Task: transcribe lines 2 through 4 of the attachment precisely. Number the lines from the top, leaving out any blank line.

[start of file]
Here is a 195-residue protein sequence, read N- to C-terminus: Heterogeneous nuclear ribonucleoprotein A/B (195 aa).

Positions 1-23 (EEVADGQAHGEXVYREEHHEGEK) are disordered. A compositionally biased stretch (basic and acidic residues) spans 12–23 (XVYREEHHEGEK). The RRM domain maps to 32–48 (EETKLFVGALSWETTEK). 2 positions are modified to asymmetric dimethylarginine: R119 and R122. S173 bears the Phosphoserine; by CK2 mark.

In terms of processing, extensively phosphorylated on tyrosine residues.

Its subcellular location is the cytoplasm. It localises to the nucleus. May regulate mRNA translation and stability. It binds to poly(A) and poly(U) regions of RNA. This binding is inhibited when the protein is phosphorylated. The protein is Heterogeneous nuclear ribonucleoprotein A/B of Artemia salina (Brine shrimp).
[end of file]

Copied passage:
Positions 1-23 (EEVADGQAHGEXVYREEHHEGEK) are disordered. A compositionally biased stretch (basic and acidic residues) spans 12–23 (XVYREEHHEGEK). The RRM domain maps to 32–48 (EETKLFVGALSWETTEK). 2 positions are modified to asymmetric dimethylarginine: R119 and R122. S173 bears the Phosphoserine; by CK2 mark.

In terms of processing, extensively phosphorylated on tyrosine residues.

Its subcellular location is the cytoplasm. It localises to the nucleus. May regulate mRNA translation and stability. It binds to poly(A) and poly(U) regions of RNA. This binding is inhibited when the protein is phosphorylated. The protein is Heterogeneous nuclear ribonucleoprotein A/B of Artemia salina (Brine shrimp).